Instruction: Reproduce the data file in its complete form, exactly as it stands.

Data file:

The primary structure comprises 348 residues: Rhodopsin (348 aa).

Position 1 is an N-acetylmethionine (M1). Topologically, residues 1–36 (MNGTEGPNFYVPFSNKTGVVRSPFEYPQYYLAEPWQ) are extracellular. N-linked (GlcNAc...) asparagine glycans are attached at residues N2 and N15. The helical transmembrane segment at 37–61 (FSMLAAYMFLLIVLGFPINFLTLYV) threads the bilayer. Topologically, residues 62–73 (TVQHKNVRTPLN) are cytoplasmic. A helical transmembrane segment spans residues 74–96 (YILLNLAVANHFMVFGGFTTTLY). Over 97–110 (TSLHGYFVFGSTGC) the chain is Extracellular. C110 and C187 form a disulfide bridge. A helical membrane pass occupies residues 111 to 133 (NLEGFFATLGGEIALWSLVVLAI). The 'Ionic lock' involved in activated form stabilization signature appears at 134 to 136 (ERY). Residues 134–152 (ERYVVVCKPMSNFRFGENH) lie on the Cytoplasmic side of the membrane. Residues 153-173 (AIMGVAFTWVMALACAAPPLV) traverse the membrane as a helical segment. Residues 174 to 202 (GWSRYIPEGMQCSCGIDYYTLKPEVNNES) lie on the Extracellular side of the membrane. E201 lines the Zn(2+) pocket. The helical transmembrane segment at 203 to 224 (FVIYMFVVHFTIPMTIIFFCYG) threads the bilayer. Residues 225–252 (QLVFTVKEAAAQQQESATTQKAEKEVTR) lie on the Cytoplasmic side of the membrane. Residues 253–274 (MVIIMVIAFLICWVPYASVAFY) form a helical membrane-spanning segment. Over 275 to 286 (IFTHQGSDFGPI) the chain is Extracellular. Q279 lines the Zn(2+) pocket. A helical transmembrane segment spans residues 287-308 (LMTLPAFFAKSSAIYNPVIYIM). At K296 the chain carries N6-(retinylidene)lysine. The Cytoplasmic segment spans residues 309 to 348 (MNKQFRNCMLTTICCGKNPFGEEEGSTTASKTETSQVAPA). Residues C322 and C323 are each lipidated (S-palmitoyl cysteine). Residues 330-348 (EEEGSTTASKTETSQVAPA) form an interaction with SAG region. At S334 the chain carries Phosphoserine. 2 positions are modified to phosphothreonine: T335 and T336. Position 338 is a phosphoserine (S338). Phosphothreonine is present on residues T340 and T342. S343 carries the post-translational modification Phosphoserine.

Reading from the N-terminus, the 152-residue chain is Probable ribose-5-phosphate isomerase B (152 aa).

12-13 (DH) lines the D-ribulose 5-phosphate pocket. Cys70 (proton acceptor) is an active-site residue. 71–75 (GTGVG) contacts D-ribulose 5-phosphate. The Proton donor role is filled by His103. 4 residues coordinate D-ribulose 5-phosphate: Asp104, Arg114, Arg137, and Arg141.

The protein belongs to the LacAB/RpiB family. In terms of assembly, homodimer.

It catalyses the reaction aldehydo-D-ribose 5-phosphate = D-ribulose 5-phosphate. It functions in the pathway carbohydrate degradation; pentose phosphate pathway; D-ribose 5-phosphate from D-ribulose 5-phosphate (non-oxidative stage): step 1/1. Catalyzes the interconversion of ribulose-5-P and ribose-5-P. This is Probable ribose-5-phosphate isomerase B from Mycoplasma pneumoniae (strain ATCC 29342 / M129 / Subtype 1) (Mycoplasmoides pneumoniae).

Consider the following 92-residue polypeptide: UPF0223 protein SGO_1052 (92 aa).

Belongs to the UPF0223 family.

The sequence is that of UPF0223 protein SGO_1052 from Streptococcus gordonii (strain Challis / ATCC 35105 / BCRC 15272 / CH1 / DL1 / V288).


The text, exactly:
The primary structure comprises 348 residues: Rhodopsin (348 aa).

Position 1 is an N-acetylmethionine (M1). Topologically, residues 1–36 (MNGTEGPNFYVPFSNKTGVVRSPFEYPQYYLAEPWQ) are extracellular. N-linked (GlcNAc...) asparagine glycans are attached at residues N2 and N15. The helical transmembrane segment at 37–61 (FSMLAAYMFLLIVLGFPINFLTLYV) threads the bilayer. Topologically, residues 62–73 (TVQHKNVRTPLN) are cytoplasmic. A helical transmembrane segment spans residues 74–96 (YILLNLAVANHFMVFGGFTTTLY). Over 97–110 (TSLHGYFVFGSTGC) the chain is Extracellular. C110 and C187 form a disulfide bridge. A helical membrane pass occupies residues 111 to 133 (NLEGFFATLGGEIALWSLVVLAI). The 'Ionic lock' involved in activated form stabilization signature appears at 134 to 136 (ERY). Residues 134–152 (ERYVVVCKPMSNFRFGENH) lie on the Cytoplasmic side of the membrane. Residues 153-173 (AIMGVAFTWVMALACAAPPLV) traverse the membrane as a helical segment. Residues 174 to 202 (GWSRYIPEGMQCSCGIDYYTLKPEVNNES) lie on the Extracellular side of the membrane. E201 lines the Zn(2+) pocket. The helical transmembrane segment at 203 to 224 (FVIYMFVVHFTIPMTIIFFCYG) threads the bilayer. Residues 225–252 (QLVFTVKEAAAQQQESATTQKAEKEVTR) lie on the Cytoplasmic side of the membrane. Residues 253–274 (MVIIMVIAFLICWVPYASVAFY) form a helical membrane-spanning segment. Over 275 to 286 (IFTHQGSDFGPI) the chain is Extracellular. Q279 lines the Zn(2+) pocket. A helical transmembrane segment spans residues 287-308 (LMTLPAFFAKSSAIYNPVIYIM). At K296 the chain carries N6-(retinylidene)lysine. The Cytoplasmic segment spans residues 309 to 348 (MNKQFRNCMLTTICCGKNPFGEEEGSTTASKTETSQVAPA). Residues C322 and C323 are each lipidated (S-palmitoyl cysteine). Residues 330-348 (EEEGSTTASKTETSQVAPA) form an interaction with SAG region. At S334 the chain carries Phosphoserine. 2 positions are modified to phosphothreonine: T335 and T336. Position 338 is a phosphoserine (S338). Phosphothreonine is present on residues T340 and T342. S343 carries the post-translational modification Phosphoserine.

Reading from the N-terminus, the 152-residue chain is Probable ribose-5-phosphate isomerase B (152 aa).

12-13 (DH) lines the D-ribulose 5-phosphate pocket. Cys70 (proton acceptor) is an active-site residue. 71–75 (GTGVG) contacts D-ribulose 5-phosphate. The Proton donor role is filled by His103. 4 residues coordinate D-ribulose 5-phosphate: Asp104, Arg114, Arg137, and Arg141.

The protein belongs to the LacAB/RpiB family. In terms of assembly, homodimer.

It catalyses the reaction aldehydo-D-ribose 5-phosphate = D-ribulose 5-phosphate. It functions in the pathway carbohydrate degradation; pentose phosphate pathway; D-ribose 5-phosphate from D-ribulose 5-phosphate (non-oxidative stage): step 1/1. Catalyzes the interconversion of ribulose-5-P and ribose-5-P. This is Probable ribose-5-phosphate isomerase B from Mycoplasma pneumoniae (strain ATCC 29342 / M129 / Subtype 1) (Mycoplasmoides pneumoniae).

Consider the following 92-residue polypeptide: UPF0223 protein SGO_1052 (92 aa).

Belongs to the UPF0223 family.

The sequence is that of UPF0223 protein SGO_1052 from Streptococcus gordonii (strain Challis / ATCC 35105 / BCRC 15272 / CH1 / DL1 / V288).